Farmers warn of pitfalls as Natural England looks at coast path route from Weybourne to Sea Palling
Farmers have warned that the government has 'a lot of work to do' to thrash out a route for the first Norfolk section of a planned round-Britain coast path.
Ministers want to draw up an unbroken path to ensure that people can walk all around the coast of the UK without getting into danger or in trouble with local landowners.
Yesterday, farmers met with the Norfolk branch of the National Farmers Union (NFU) and the Country Land and Business Association (CLA) to hear what progress is being made on finding a route on the 39km stretch from Weybourne to Sea Palling,
The stretch has been selected by the government as one of five UK pilot areas for the pathway, and Natural England has written to say it will be 'walking the course' between August and December to begin to identify the best route.
After the meeting at Woodland Holiday Park at Trimingham, which was attended by 10 farmers as others were engaged in the annual harvest, Paul Hammett, environment adviser for NFU in the eastern region, said it had been 'pretty constructive'.
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He said: 'Natural England wrote to all the landowners and farmers last week as a courtesy to tell them they would be walking the course between August and December to research the stretch and work out the most appropriate route on the ground of an unbroken trail.
'It's this idea of being able to walk around the British coastline without a break.'
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He added: 'Natural England will be making contact with farmers and landowners and having one-to-one meetings to try to agreement on the best route.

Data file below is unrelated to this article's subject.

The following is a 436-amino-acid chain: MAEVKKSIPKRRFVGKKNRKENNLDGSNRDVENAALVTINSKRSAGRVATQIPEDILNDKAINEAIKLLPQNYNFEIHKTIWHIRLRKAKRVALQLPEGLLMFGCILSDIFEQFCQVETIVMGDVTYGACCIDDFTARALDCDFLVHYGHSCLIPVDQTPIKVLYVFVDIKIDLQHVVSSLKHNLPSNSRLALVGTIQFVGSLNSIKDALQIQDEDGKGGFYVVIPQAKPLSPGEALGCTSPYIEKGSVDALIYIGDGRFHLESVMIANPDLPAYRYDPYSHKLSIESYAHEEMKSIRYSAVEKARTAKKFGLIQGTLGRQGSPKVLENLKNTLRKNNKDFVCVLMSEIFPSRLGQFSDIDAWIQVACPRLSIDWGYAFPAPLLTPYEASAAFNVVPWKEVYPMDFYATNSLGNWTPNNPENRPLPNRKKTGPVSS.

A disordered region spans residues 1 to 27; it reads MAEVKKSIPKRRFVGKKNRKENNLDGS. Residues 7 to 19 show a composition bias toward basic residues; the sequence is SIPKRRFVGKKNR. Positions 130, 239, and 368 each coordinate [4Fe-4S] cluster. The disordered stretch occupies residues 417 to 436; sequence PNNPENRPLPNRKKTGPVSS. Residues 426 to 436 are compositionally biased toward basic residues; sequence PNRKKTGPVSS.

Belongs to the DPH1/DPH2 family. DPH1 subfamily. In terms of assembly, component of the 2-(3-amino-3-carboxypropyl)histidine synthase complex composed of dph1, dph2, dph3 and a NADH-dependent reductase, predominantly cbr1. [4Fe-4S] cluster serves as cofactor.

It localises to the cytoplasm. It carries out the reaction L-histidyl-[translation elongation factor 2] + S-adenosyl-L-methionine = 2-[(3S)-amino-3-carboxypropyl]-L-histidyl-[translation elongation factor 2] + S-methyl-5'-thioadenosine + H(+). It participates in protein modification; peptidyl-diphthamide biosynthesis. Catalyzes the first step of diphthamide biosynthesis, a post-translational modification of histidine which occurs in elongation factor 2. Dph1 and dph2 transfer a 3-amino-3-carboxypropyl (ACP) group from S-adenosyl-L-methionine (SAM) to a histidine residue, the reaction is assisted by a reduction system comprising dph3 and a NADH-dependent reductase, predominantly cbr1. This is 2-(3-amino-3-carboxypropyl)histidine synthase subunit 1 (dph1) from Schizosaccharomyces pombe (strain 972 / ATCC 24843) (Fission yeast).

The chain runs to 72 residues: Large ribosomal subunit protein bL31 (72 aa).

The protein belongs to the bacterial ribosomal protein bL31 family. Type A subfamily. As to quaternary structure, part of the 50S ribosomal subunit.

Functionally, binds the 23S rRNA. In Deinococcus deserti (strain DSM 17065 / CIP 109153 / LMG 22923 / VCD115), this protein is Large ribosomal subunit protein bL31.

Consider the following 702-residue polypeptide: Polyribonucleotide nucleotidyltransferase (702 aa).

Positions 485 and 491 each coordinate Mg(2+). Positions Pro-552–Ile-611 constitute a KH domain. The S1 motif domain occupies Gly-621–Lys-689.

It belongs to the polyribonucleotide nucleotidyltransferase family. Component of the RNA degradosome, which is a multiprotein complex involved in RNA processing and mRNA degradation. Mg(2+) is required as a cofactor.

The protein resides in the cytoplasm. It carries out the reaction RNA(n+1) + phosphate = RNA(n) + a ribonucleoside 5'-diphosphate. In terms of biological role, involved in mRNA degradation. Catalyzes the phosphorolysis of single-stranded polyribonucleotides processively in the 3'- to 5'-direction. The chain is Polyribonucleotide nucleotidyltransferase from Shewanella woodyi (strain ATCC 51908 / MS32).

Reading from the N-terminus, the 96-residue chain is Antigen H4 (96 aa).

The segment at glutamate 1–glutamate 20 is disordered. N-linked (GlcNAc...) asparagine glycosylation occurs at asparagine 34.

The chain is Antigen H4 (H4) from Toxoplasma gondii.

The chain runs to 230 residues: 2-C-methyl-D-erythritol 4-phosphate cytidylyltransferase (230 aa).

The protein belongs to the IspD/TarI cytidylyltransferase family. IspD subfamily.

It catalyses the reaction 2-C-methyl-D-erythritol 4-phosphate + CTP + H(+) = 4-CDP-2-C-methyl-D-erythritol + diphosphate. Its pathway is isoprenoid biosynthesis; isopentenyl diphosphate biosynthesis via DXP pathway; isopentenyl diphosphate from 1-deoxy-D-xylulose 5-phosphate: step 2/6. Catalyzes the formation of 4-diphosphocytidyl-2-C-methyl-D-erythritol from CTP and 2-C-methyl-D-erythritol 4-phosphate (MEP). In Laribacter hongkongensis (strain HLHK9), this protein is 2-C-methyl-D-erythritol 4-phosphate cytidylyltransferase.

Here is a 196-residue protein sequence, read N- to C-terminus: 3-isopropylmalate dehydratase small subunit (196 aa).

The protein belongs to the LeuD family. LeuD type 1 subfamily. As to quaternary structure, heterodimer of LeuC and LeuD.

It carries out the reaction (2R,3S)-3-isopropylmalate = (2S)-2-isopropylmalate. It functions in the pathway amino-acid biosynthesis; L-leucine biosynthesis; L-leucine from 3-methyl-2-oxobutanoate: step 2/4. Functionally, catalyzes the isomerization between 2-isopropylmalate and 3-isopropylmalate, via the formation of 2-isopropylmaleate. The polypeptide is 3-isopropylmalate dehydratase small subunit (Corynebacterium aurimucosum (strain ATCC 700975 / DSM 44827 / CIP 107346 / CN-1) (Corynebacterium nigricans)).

'The point of this session was to give those farmers and landowners some background understanding of what it's all about. It's not about challenging the idea of a coastal route, but about negotiating.'
He said there were 'all sorts of issues' for farmers, particularly around any potential impact on their farms.
He said: 'They want to make sure the trail doesn't go near their crops. They are also thinking about trespass.
'The farmers are broadly comfortable with the idea of coastal access, but I think that they believe that the existing network of official and unofficial paths is working well.
'Quite a lot of work needs to be done by the government to reassure farmers that their farms will not be affected.'
Once Natural England has consulted with all farmers and landowners, a draft route will be drawn up, which will then be put out for public consultation. The aim is to agree a final route by 2014, with other areas to follow in future years.
Mr Hammett said one of the key issues between Weybourne and Sea Palling was to draw up a route that was able to 'move' in line with long-term coastal erosion.